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Nearly every police department in the country, whether large or small, has a stockpile of cases that have remained unsolved for a number of years and have eventually gone cold. Some departments are fortunate enough to have their own cold case units with several detectives assigned to work solely on solving the department's cold cases. If you are an investigator working on cold cases, it just might turn out that DNA analysis may be your best chance for finally solving the case. While DNA evidence is just one of the many types of physical evidence that is typically encountered at a crime scene, it can also be one of the most useful due to its ability to discriminate between and potentially even identify individuals and due to the sheer variety of evidence items that may contain DNA evidence.
Is your cold case evidence being used to its fullest potential?
When DNA analysis first came onto the scene in the late 1980s, the testing methods used required large amounts of pristine evidence sample in order to obtain results. The Short Tandem Repeats (STR) DNA testing used today can yield usable results even when the evidence items being tested are very old and/or partially degraded. This could mean that the stain that was identified 20 years ago as being human blood, but was determined to be too small to even attempt DNA testing, could be a perfect candidate for DNA testing today. Therefore, even if the biological evidence in your cold case file has previously been tested by a forensic laboratory--it may well be worth testing it again. This is especially true if older testing methods were employed. Prior to DNA analysis the typical testing methods employed by forensic laboratories involved conventional serological techniques--think ABO blood typing and blood protein typing (anybody out there remember secretor status testing?). Even though less information was ultimately obtained by these tests, the blood and secretor tests often required larger amounts of material than today's DNA analysis methods!
In addition, you should be aware that even if DNA testing was previously used, the results obtained might not be compatible with the Combined DNA Index System (CODIS) and therefore should be re-analyzed using STR typing. A quick phone call to your local laboratory should be able to clear up whether a DNA profile has been uploaded into CODIS or not. If your report lists results in the form of RFLP (Restriction Fragment Length Polymorphism) or HLA-DQalpha/PolyMarker types, then there is a very good chance that that DNA profile is not in CODIS and therefore is not being searched routinely against the greater than 4 million DNA profiles that are in the CODIS system today.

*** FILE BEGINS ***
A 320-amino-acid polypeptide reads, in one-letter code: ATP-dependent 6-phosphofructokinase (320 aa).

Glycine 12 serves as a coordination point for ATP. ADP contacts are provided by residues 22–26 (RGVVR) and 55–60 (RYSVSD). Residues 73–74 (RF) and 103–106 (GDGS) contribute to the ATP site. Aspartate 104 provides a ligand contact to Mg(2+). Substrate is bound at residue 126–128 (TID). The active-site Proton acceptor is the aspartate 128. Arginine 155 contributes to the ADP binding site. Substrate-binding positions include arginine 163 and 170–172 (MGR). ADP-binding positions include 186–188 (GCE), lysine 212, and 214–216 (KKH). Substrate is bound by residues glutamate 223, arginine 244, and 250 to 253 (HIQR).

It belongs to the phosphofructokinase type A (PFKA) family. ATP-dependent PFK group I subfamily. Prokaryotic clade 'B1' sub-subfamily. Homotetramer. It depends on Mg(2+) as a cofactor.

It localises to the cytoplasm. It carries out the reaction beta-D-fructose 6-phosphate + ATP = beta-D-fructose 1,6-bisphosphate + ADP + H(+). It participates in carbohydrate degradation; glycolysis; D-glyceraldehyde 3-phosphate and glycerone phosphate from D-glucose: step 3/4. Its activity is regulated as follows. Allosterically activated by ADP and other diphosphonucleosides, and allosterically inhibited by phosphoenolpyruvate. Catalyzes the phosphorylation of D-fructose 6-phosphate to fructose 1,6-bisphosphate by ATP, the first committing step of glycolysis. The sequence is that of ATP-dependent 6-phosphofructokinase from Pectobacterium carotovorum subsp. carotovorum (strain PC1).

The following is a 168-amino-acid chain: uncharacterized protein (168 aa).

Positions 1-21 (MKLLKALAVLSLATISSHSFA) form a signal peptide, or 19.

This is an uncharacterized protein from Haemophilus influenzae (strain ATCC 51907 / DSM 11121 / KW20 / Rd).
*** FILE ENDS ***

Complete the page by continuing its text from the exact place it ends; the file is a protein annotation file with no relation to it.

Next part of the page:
Evidence: collected but never examined
What else has changed in forensic DNA labs over the last 10 to 20 years? More than you may think! Many types of samples that are routinely tested in the modern forensic DNA laboratory would not have even been considered a decade or two ago. However, the good news is that these types of samples may have still been collected. For example, it is, and has been, routine for medical examiners to collect fingernail clippings from victims. In my personal experience, I have worked many cases where the fingernail clippings led us directly to the suspect. It is not at all uncommon for a victim to try to fight back and in doing so, scratch their assailant--especially in cases of sexual assault and strangulation. Even if the perpetrator was smart enough to not leave blood or semen behind, they may have unknowingly left a little bit of themselves behind in the form of skin cells underneath their victim's fingernails.
One word of caution regarding fingernail clippings, especially from cold cases: the contamination quality control procedures that are in place at the medical examiner's office today may not have been followed at the time the crime occurred. How could this affect your case? As an example, a former colleague of mine was working on a cold case and was able to get a male DNA profile from the female victim's fingernail clippings. The male profile was uploaded into CODIS and within days she had the name of the male who left his DNA under the victim's nails. The only problem? This particular male individual was deceased--and had been since 2 days prior to the victims own death! It was later determined the technicians at the medical examiner's office had used the same pair of fingernail clippers on both individuals, thus leading to the mixture of DNA. This example serves to highlight the care that is needed to avoid cross-contamination of samples. This is especially true when dealing with decades-old cold cases. After all, who would have thought 20 years ago that one would need to be concerned with simply touching an item of evidence and leaving their DNA behind?
Hair is another example of an evidence item that may have been collected but never further examined. Even if you have a report stating that hair comparisons were performed, there may be additional information that can be gleaned from the hairs. Speak with the forensic laboratory personnel and ask them to microscopically examine the hairs for the presence of a usable root. It may be beneficial to provide the lab with a copy of the hair examiner's report so that they can concentrate on those hairs most likely to have come from someone other than the victim. It could turn out that all the DNA evidence you need to close your case and put the perpetrator behind bars may be encased on a single microscope slide.